Rumour had spread early that morning that the Thai film would win big that night. How big? We daren't dream. The runner-up prize maybe? The Cannes grapevine, in those embryonic days of Facebook and Twitter, was fairly dependable but not downright on the money. It gives you the shape but never the details. The Thai film "will definitely win something", said one of my supposedly well-connected friends, accompanied by a speculative wink.
That something turned out to be the biggest award of Cannes, the world's most prestigious film festival. That night of May 23, 2010, or exactly 10 years ago this weekend, Apichatpong Weerasethakul, wearing his white tuxedo and wide grin, stepped up on stage to accept the Palme d'Or, arguably the most coveted trophy in world cinema, for his strange, luminous film Loong Boonmee Raluek Chat (Uncle Boonmee Who Can Recall His Past Lives). "I liked your hairstyle," the Thai filmmaker teased Tim Burton, the jury president (the best jury president ever), then, in his typically esoteric yet completely genuine tone: "I thank all the ghosts and spirits in Thailand that made this possible."
What started off that morning as a rumour ended up that night as history: a Thai film had won the Palme d'Or. As the only Thai reporter remaining in Cannes, I almost fainted in my seat in the press room. My reaction was a mixture of thrill and disbelief, clapping, shouting, swearing, and some foreign reporter started squeezing my shoulder and congratulating me, because, yes, he knew it was Apichatpong's win but it also felt like our win: a win for those who have faith in cinema, for the subscribers of the idea that the supernatural is part of cinematic reality, and for cinephilic ghosts and spirits that haunt even the seediest movie houses around the world. And maybe, why not, it was also a win for Thailand.
Uncle Boonmee's Palme d'Or victory in May 2010 came hot on the smouldering heels of a troubled week in Bangkok after the military moved in on the red-shirt protesters. Blood on the street, gunpowder in the air, "shambles" in the headline, and an existential conviction in our minds that something about Thailand had changed, drastically changed, maybe forever. Amid that citywide confusion, Apichatpong was said to have scrambled around town trying to get a Schengen visa, navigating roadblocks and embassy closures, and he made it just in time for the film's world premiere on May 21 -- two days before it was crowned the winner.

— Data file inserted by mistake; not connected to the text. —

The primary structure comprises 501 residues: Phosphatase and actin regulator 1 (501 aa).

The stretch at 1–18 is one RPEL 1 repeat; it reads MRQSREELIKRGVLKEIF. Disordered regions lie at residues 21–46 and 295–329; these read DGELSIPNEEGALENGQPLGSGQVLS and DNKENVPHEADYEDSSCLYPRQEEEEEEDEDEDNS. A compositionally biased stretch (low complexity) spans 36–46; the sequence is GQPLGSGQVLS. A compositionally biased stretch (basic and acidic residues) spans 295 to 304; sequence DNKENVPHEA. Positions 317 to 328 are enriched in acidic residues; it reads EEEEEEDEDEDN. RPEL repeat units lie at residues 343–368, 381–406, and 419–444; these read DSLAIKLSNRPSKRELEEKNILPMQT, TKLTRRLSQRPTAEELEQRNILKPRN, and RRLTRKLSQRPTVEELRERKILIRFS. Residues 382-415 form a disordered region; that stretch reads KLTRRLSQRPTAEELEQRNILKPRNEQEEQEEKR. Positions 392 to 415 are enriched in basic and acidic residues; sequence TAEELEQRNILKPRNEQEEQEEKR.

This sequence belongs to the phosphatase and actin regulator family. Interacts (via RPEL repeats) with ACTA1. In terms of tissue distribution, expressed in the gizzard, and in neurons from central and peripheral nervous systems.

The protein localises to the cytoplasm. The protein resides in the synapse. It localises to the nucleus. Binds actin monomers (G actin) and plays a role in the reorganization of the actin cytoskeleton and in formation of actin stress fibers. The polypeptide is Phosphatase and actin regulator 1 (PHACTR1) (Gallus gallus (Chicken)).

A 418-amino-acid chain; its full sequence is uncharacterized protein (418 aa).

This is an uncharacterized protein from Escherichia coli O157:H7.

The film's glory at Cannes, an event sometimes associated with snobbery and extravagance, is not something that happened in the bubble of "art", a chapter devoid of context or disconnected from the tremor of the real world -- the world of street protests and live-fire zones. Uncle Boonmee Who Can Recall His Past Lives is part of a multi-platform art project called Primitive, which also consists of several short films and installation works. All of the pieces are rooted in the same conceptual spirit: they represent Apichatpong's memory of the Northeast, where he grew up, and its troubled, sometimes violent past regarding the repression of communist insurgents during the Cold War years. The epicentre of the project is Nabua, a small village in Nakhon Phanom province where locals sided with the rebels and rose up against what they saw as persecution and injustice committed by central authorities. In Primitive, Apichatpong was inspired to create a seductive alchemy in which history, memory and the metaphysics of cinema come together like a perpetual, indescribable dream.